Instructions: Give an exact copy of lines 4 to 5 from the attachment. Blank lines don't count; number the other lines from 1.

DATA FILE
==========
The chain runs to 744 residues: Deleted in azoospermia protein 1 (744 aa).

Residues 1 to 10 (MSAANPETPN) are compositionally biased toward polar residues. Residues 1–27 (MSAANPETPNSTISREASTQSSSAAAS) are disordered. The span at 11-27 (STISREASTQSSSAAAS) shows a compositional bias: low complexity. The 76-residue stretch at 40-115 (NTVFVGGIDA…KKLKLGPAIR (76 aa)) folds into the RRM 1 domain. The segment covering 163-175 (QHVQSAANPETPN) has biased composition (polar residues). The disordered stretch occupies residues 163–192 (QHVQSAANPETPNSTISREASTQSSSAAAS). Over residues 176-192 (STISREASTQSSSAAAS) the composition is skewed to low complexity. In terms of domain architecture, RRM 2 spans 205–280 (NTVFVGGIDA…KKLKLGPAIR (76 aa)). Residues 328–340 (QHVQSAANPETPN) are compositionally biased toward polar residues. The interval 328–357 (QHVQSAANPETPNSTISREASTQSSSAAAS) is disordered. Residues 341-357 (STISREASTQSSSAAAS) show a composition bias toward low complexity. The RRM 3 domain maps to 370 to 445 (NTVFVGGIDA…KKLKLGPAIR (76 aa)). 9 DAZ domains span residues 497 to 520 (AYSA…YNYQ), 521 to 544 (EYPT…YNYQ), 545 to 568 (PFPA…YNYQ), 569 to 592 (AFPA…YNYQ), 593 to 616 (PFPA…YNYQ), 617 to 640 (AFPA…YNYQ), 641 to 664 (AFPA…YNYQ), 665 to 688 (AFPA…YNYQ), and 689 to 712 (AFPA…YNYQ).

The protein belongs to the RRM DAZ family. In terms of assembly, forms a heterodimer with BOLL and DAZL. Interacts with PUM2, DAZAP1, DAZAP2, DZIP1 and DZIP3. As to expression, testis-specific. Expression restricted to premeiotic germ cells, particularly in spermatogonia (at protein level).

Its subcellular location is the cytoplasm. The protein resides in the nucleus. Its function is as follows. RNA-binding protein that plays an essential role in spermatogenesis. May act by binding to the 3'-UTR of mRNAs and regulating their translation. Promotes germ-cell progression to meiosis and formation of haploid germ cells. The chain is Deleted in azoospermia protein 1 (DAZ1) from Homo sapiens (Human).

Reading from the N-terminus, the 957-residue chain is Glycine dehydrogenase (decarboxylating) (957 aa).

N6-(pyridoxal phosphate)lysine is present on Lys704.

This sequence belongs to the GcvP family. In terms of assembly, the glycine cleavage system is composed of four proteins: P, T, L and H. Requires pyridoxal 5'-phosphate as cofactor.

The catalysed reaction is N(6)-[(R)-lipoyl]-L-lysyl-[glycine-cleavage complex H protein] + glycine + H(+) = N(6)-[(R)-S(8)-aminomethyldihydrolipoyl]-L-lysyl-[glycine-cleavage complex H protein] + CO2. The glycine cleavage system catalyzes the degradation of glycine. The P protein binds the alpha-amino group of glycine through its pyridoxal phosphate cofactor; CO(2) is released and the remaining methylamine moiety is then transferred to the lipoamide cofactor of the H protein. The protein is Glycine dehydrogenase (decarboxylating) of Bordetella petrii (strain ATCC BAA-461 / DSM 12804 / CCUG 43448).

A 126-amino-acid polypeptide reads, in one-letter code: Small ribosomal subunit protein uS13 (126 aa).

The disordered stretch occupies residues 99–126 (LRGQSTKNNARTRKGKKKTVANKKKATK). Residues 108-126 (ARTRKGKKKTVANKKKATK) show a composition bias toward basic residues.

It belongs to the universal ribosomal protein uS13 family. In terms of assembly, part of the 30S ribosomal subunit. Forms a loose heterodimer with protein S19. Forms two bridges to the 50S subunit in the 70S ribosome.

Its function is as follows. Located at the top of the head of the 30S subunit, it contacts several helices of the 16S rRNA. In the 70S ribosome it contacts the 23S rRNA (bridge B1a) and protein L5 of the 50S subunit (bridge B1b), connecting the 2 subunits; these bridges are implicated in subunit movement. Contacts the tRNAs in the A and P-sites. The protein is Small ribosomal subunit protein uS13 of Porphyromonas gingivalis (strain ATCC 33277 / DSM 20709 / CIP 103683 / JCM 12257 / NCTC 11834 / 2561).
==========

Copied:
Its subcellular location is the cytoplasm. The protein resides in the nucleus. Its function is as follows. RNA-binding protein that plays an essential role in spermatogenesis. May act by binding to the 3'-UTR of mRNAs and regulating their translation. Promotes germ-cell progression to meiosis and formation of haploid germ cells. The chain is Deleted in azoospermia protein 1 (DAZ1) from Homo sapiens (Human).

Reading from the N-terminus, the 957-residue chain is Glycine dehydrogenase (decarboxylating) (957 aa).